Offit Kurman labor and employment attorney Neil Morris, who is based out of the law firm’s Philadelphia office, was recently quoted in a Philly.com article, “Post Brothers veep recalls ‘frightening’ incident with Ironworkers.”
About a year ago, Sarina Rose, vice president of development for Post Brothers Apartments, ran into Edward Sweeney, a business agent of Ironworkers Local 401, at a local diner. What transpired next would lead to a federal indictment for Sweeney and 10 Ironworkers.
Sweeney allegedly began shouting obscenities towards Rose. When she tried to leave, Sweeney pinned her against the counter and continued to berate her. Then things got worse. About 10 other union men from various trades surrounded Rose. Fortunately, she was able to get away without much harm.
Later that day, Rose saw Sweeney walking down a Philadelphia street where union men were picketing. According to Rose, Sweeney formed the shape of a gun with his black-gloved hand and mouthed, “Bang, bang, bang.”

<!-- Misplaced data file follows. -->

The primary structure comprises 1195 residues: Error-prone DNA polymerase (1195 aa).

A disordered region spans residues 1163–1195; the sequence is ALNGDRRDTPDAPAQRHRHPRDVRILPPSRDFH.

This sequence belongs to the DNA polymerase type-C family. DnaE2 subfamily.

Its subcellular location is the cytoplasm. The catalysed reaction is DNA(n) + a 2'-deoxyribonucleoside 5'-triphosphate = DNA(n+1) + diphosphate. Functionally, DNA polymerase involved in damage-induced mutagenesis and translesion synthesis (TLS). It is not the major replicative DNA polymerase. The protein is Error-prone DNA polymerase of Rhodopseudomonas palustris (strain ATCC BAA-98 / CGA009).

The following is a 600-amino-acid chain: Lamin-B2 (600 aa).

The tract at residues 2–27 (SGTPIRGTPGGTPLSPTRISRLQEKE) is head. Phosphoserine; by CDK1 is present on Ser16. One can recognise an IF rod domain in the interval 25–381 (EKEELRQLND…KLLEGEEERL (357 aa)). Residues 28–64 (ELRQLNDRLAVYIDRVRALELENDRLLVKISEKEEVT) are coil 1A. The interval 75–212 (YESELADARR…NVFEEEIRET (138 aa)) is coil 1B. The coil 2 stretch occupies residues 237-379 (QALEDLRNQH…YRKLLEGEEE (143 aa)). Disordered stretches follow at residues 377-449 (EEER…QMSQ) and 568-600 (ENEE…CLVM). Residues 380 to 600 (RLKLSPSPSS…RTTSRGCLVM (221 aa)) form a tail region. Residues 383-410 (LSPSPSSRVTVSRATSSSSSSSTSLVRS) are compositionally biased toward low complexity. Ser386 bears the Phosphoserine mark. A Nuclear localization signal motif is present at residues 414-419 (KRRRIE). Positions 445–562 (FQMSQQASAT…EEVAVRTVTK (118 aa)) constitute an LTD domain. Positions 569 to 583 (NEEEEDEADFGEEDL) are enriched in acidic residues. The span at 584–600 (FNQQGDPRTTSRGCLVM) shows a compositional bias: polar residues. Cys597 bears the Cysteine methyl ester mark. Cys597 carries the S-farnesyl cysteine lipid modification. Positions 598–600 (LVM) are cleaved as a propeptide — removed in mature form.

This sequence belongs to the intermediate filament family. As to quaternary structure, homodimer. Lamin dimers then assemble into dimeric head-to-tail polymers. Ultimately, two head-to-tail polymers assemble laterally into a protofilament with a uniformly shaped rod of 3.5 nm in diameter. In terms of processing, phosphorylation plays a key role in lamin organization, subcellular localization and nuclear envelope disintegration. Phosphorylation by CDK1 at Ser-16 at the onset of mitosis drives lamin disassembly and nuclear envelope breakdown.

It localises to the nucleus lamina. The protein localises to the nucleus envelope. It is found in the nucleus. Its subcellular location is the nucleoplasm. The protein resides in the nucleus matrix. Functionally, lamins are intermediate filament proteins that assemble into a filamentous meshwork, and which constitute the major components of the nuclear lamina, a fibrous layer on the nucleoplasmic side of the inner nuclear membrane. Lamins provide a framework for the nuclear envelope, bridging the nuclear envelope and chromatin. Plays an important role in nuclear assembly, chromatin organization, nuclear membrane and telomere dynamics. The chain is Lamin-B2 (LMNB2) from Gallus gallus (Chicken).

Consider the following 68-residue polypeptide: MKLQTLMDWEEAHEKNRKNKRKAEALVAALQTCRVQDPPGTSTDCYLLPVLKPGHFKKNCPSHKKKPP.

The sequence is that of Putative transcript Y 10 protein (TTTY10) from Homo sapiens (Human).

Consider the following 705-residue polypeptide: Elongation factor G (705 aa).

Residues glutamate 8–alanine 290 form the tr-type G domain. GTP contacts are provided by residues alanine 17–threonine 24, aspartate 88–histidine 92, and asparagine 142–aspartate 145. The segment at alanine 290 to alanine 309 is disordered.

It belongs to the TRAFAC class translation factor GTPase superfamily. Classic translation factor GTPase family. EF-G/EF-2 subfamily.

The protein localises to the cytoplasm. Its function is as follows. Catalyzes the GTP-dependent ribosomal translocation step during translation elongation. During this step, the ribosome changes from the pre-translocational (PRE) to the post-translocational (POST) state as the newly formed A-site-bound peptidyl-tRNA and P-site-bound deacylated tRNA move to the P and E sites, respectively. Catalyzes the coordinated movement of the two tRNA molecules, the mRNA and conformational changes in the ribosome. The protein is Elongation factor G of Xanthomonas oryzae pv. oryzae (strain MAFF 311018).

Rose went immediately to the police. Sweeney was later charged with terroristic threats, simple assault and harassment.
In court, Sweeney’s lawyer, Joel Trigiani, cited an exemption in the Pennsylvania crime code, an exemption state Rep. Ron Miller, R-York, described as “nonsensical law.” According to the law, harassment, stalking and threats to use weapons of mass destruction are crimes – except when the alleged conduct is by someone involved in a labor dispute.
Following the two-day trial in November, Municipal Judge Charles Hayden acquitted Sweeney on all counts.
Labor and Employment Attorney on incident with Philadelphia Ironworkers
According to Neil Morris, a labor and employment attorney in Philadelphia, the incident between Sweeney and Rose was harassment and stalking, “but a judge could say this was a labor dispute” and acquit Sweeney of the charges, as was the case.
If you have any questions, please contact Offit Kurman labor and employment attorney Neil Morris at 267.338.1383 or email@example.com. Mr. Morris is often brought into municipalities to handle “crisis” situations involving employees and/or management. He has served as Special/Labor Counsel for more than 35 Pennsylvania Townships and Boroughs, the County of Bucks, and many private employers in and around the Philadelphia area.